Press Release for Thursday, October 3, 2013
The FBI, Father Charles Coughlin and Militant Anti-Semitism in America
Media Contact: Joanna Norris, Associate Director
Department of Public Relations
Charles Gallagher, S.J., assistant history professor at Boston College, will discuss "The FBI, Father Charles Coughlin and Militant Anti-Semitism in America: Prosecuting the Christian Front"at 7 p.m. Thursday, Oct. 10, at the University of North Florida's Adam W. Herbert University Center, Building 43, Banquet Hall, as part of the College of Arts and Sciences Pre-Law Lecture Series.
The 1940 Christian Front case, John T. Prout Jr. v. United States, involved an alleged plot by a small group of American Catholic anti-Semites who saw violence as a legitimate response to a rising tide of "Judeo-Bolshevism" in the United States. Gallagher argues that the plot marked the first time in the modern era that the U.S. government identified religiously motivated individuals as "terrorists."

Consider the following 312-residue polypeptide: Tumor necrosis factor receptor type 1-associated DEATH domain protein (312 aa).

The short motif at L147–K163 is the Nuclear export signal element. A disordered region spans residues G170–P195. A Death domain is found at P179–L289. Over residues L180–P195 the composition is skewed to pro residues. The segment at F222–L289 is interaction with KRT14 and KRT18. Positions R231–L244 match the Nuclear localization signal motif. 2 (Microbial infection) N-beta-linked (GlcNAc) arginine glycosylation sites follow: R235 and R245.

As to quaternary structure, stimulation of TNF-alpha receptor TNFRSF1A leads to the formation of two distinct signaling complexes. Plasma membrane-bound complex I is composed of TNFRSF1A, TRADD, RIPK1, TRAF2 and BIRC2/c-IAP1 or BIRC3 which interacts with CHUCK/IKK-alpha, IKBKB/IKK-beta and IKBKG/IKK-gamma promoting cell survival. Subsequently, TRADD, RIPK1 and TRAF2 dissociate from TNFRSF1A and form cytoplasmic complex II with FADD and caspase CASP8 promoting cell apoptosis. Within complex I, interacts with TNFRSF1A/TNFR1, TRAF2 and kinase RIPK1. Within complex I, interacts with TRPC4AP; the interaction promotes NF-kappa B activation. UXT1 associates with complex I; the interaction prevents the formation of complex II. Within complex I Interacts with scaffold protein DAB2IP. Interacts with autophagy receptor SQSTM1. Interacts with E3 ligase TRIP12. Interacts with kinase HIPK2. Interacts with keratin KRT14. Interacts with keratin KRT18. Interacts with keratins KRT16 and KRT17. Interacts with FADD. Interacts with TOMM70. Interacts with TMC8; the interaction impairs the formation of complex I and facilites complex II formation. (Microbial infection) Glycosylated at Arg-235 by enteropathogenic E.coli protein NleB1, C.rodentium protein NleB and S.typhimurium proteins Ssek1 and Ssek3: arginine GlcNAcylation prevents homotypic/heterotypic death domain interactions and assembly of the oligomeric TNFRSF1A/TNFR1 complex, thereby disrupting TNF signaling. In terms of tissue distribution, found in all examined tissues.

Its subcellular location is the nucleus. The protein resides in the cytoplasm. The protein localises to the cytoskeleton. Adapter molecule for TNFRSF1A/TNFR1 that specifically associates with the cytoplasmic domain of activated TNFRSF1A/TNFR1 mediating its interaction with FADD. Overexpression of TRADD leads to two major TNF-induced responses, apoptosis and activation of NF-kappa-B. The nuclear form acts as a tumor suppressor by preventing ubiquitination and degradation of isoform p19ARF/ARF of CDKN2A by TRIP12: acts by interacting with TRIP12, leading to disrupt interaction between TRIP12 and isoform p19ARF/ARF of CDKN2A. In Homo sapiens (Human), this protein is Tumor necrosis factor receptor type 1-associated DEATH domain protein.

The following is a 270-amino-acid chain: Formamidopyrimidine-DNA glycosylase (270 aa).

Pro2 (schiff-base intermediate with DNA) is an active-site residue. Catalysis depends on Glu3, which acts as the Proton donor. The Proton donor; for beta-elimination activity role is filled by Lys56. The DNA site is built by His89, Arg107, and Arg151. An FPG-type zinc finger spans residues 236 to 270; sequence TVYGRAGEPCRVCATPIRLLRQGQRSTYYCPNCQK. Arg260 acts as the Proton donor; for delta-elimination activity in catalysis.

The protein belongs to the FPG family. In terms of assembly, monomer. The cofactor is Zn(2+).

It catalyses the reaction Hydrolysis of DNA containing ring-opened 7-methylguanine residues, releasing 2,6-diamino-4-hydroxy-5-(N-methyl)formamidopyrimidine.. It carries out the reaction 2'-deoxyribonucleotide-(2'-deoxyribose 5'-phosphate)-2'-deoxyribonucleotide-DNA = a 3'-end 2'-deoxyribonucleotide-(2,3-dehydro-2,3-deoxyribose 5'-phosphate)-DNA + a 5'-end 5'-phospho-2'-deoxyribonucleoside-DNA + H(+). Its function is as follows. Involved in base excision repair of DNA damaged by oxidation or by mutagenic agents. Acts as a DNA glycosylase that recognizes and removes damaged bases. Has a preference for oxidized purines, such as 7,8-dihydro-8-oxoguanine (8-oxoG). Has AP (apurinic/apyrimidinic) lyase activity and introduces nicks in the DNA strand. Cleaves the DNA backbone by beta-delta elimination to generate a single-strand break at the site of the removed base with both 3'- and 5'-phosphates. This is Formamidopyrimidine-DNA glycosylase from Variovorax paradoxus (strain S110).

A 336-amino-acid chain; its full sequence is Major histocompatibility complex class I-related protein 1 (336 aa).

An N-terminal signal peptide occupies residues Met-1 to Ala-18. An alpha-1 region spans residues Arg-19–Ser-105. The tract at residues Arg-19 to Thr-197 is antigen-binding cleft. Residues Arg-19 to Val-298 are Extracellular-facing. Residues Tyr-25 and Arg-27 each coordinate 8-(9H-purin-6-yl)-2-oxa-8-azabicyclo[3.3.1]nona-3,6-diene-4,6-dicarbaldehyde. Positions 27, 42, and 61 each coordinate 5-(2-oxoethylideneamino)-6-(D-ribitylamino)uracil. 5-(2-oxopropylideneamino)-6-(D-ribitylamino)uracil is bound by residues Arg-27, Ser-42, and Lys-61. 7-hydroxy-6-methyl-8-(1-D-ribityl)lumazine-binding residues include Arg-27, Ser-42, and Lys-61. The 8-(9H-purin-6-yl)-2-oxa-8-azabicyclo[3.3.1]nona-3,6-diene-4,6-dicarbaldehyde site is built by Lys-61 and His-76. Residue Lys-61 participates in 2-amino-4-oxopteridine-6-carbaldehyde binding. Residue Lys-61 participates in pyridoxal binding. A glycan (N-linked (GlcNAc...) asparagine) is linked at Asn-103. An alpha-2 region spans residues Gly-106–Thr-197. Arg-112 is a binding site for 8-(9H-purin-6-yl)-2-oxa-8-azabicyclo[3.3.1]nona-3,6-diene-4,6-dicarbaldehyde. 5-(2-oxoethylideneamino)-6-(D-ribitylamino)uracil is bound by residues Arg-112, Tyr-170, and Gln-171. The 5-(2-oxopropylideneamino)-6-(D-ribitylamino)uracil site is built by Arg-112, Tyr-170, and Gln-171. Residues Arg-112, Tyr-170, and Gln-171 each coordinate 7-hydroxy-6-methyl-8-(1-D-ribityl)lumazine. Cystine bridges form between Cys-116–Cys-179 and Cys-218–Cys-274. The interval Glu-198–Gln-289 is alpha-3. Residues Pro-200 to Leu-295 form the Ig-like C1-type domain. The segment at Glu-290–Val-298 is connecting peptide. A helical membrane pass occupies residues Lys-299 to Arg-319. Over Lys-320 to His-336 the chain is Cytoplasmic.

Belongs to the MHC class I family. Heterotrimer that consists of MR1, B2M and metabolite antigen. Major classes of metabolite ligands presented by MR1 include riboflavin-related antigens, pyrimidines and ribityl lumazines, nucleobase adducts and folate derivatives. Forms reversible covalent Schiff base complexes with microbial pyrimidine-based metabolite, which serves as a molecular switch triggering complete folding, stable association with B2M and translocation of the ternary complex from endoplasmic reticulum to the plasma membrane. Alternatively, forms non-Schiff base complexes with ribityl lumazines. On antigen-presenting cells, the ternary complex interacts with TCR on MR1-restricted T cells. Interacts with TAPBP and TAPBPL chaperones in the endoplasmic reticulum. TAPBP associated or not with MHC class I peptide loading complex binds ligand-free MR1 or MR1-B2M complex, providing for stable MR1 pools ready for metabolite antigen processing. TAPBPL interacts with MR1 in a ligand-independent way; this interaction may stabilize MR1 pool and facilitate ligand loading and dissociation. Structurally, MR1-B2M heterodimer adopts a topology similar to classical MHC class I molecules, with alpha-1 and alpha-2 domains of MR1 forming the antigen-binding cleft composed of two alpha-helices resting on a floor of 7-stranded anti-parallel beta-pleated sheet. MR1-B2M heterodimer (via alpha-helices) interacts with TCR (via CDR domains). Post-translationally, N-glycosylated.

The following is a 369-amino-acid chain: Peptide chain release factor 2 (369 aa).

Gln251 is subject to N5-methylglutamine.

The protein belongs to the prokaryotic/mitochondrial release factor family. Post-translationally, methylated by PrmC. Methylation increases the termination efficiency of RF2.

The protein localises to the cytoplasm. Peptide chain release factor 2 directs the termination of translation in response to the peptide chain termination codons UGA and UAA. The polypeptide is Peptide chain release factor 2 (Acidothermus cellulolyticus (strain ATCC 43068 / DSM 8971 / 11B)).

He suggests that the Front case materialized precisely at a time when the U.S. government was struggling to find an adequate counterterrorism paradigm and that the case shifted "terror" away with labor radicalism and sedition to a new strategy that based prosecution of alleged terrorists on intent and conspiracy-a strategy that had held firm through the 9/11 era.
Prior to becoming a Jesuit priest and a history professor, Gallagher was the archivist for the Diocese of St. Augustine. His work on Martin Luther King Jr. and the St. Augustine march has appeared in the Florida Historical Quarterly. In 2008, he published the "Vatican Secret Diplomacy: Joseph P. Hurley and Pope Pius XII," which won the John Gilmary Shea Prize from the American Catholic Historical Association. He is currently writing a book examining the role of U.S. counterintelligence and the American Catholic Church prior to and during World War II.
Gallagher went to Boston College from the Geneva School of Diplomacy and International Relations in 2010, where he was a visiting fellow, teaching undergraduate and doctoral courses on religion and international relations. His interests include American Catholicism, papal diplomacy, international relations, the Holocaust and intelligence history.
For more information about this lecture, which is free and open to the public, contact Dr. David Courtwright, UNF history professor, at (904) 620-2886 or at
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